Banned TV Moments That Fans Can't See

By Sarah Norman | August 24, 2023

Conspiracy - Star Trek: The Next Generation

There's a sense of forbidden allure that comes with things that are banned or hard to come by. Whether it's a banned book, a censored movie, or an episode of a popular television show that was pulled from the airwaves, there's something about the unattainable that makes it all the more desirable. And while censorship may seem like a thing of the past, the truth is that there are still plenty of examples of episodes of popular television shows that were banned or are now hard to see because they were pulled from the airwaves after their initial run.

From the controversial and the offensive to the just plain bizarre, these episodes represent a side of television history that we don't often get to see. So, if you're a fan of television and want to explore some of the shows that have been deemed too hot for TV, then read on. We've compiled a list of some of the most banned and hard-to-find episodes of popular television shows, and we're inviting you to join us on a journey into the dark and fascinating world of TV censorship.

test article image
(Paramount Domestic Television)

Star Trek: The Next Generation, the beloved third installment of the iconic Star Trek series, takes place in the latter third of the 24th century, where Earth is a part of the United Federation of Planets, and the USS Enterprise (NCC-1701-D) embarks on a journey to explore the Alpha quadrant. In the season one episode "Conspiracy," after meeting with a fellow captain, Jean-Luc Picard and the crew of the Enterprise uncover a conspiracy involving high-ranking Starfleet officers possessed by parasitic aliens preparing to invade the United Federation of Planets. However, the uncut version of "Conspiracy" was kept off of the BBC due to its rather uncharacteristic graphic depiction of a man exploding, which resulted in a highly edited version being aired by the BBC in 1991.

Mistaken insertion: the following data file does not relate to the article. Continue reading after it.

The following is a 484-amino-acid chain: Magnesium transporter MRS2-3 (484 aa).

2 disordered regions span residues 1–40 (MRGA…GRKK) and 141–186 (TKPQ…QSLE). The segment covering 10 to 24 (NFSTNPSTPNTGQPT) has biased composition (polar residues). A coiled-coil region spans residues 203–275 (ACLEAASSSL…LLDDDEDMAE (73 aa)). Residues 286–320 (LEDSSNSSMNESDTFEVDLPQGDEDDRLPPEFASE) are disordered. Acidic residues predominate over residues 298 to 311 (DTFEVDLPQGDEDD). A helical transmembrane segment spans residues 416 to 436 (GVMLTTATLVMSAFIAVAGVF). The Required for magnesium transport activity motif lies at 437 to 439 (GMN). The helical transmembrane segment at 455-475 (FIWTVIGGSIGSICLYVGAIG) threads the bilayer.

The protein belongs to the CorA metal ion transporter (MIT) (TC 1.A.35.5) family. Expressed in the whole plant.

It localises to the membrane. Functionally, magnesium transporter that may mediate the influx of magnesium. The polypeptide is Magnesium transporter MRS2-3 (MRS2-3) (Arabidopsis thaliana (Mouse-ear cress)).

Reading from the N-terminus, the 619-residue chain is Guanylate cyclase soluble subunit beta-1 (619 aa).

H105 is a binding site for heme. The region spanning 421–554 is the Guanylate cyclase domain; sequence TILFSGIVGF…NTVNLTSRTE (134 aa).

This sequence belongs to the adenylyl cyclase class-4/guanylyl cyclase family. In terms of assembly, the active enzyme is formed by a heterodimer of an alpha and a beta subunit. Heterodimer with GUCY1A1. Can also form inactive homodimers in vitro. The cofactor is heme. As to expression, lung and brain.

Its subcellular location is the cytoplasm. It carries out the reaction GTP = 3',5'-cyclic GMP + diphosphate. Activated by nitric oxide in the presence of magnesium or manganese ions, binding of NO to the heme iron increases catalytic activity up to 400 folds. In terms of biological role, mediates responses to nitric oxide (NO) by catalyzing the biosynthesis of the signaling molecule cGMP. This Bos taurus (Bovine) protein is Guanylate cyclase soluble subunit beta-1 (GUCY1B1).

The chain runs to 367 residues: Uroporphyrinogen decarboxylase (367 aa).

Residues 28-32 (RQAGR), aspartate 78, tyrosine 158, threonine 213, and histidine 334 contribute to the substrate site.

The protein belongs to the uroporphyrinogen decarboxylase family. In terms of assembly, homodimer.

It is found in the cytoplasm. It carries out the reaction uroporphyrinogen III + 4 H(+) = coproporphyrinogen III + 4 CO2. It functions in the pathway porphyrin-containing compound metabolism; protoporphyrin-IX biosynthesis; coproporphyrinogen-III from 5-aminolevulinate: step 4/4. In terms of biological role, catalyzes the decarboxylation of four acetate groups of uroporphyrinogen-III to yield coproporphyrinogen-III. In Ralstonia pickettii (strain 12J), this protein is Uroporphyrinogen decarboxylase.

Home – The X-Files

test article image

The X-Files, notorious for its seedy dealings of government conspiracies and extraterrestrial life, had already laid out a veritable feast of gore and revulsion for its viewers. But in the sordid and sickening episode, "Home," the show managed to outdo itself, delivering one of the most appalling hours of broadcast television in history. Mulder and Scully's investigation of the murder of a mutated infant leads them to a small, isolated town, where they encounter the Peacock family: a group of twisted, inbred farmers who engage in unspeakable acts of debauchery with their quadruple amputee mother, all in the name of perpetuating their cursed bloodline.

Rife with repugnant depictions of sex and violence, "Home" is like a gruesome spectacle that you can't look away from, no matter how much you might want to. Fox initially banned the episode from ever being aired again due to its overwhelming shock value, but fans protested, and it was eventually brought back, becoming a highlight of the series. Much like the infamous horror classics, The Last House on the Left and The Texas Chainsaw Massacre, "Home" is just as enthralling as it is unnerving, and it's a wonder that it was ever allowed to see the light of day.